* in the United Kingdom, Teva and Allergan Generics are the only two generics manufacturers with a portfolio of generics broad enough to be able to sell directly to pharmacies (without going through a wholesaler), offering competitive discount schemes and a level of service valued by customers
In view of these market features, the Commission concluded that the elimination of one of the merging parties would harm competition for the sale of generics in these countries, with a risk of price increases and loss of quality of service and supply.
In order to address the Commission's competition concerns, the two companies offered a comprehensive remedies package includingthe divestment of:
* each of the marketed molecules and molecules in development pipeline giving rise to competition concerns in 24 EEA countries
* Teva's portfolio of marketed molecules and molecules in development pipeline in Iceland
* the great majority of Allergan Generics marketed generics activities and generics activities in development pipeline in Ireland and the United Kingdom, covering all the main steps in the manufacture, supply and distribution of these products (including Allergan Generics' manufacturing plant in Barnstaple, UK, where most of the generics it sells in Ireland and the UK are manufactured).
Following an extensive market test, the Commission found that the commitments address the competition concerns identified and concluded that the proposed transaction, as modified by the commitments, would raise no competition concerns. The decision is conditional upon full compliance with the commitments.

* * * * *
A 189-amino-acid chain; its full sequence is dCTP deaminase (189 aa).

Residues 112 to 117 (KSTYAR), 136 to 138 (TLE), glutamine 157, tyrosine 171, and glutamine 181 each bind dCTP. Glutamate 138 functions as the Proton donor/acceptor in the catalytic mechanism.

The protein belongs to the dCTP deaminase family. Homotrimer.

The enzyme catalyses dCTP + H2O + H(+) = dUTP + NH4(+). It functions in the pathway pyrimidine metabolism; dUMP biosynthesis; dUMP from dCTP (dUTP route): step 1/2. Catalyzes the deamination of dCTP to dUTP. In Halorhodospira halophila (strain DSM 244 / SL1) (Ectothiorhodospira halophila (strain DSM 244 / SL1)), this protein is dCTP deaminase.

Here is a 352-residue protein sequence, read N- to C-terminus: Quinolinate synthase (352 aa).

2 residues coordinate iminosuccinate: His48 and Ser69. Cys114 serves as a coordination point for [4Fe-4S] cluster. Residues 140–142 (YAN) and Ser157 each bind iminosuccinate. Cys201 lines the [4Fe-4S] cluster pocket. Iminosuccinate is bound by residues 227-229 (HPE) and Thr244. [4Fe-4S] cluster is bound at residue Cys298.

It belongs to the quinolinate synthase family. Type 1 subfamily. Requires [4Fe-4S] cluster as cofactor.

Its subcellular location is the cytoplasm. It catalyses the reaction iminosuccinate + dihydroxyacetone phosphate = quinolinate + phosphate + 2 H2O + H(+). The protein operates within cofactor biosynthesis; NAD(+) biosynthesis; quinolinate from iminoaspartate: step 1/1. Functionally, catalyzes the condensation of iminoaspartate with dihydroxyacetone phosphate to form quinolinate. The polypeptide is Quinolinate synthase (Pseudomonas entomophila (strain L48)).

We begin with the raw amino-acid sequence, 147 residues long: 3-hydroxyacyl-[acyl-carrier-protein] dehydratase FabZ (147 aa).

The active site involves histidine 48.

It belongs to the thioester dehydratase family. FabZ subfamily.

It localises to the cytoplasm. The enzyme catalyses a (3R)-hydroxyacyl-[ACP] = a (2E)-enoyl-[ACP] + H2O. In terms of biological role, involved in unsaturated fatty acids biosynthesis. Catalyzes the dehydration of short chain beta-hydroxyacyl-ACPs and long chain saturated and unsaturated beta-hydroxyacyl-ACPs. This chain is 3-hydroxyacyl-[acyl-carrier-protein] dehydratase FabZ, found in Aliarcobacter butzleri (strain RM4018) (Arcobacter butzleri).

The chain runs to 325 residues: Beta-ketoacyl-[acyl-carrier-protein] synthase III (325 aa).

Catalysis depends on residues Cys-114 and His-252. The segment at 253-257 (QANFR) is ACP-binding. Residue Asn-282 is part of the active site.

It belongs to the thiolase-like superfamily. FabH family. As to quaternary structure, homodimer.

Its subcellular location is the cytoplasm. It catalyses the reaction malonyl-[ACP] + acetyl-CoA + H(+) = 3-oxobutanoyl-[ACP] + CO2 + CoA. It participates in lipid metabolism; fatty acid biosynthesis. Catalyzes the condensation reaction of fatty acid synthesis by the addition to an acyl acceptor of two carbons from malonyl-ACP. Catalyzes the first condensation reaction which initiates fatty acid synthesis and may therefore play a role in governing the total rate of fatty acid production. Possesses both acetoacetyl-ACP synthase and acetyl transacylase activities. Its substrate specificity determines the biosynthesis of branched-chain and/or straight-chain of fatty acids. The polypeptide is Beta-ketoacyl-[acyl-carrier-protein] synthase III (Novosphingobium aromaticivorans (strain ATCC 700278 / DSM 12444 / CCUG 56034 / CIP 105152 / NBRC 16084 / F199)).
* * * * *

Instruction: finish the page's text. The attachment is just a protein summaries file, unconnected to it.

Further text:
The transaction was notified to the Commission on 21 January 2016.
Companies and products
Allergan Generics includes the global generic pharmaceuticals business of Allergan (formerly known as Actavis), an international pharmaceutical company headquartered in Ireland. This business includes the US and international generics commercial units, third-party supplier Medis, global generics manufacturing operations, the global generics R&D unit, the international over-the-counter commercial unit (excluding eye care products) and some established international brands.
Teva is a global pharmaceutical company headquartered in Israel, involved in the development, production and marketing of generic and proprietary pharmaceutical products, as well as biopharmaceuticals and active pharmaceutical ingredients.
Merger control rules and procedures
The Commission has the duty to assess mergers and acquisitions involving companies with a turnover above certain thresholds (see Article 1 of the Merger Regulation) and to prevent concentrations that would significantly impede effective competition in the EEA or any substantial part of it.
The vast majority of notified mergers do not pose competition problems and are cleared after a routine review. From the moment a transaction is notified, the Commission generally has a total of 25 working days to decide whether to grant approval (Phase I) or to start an in-depth investigation (Phase II). This deadline is extended to 35 working days in case remedies are submitted by the parties, such as in this case.
Source: Europa.eu (Copyright European Commission)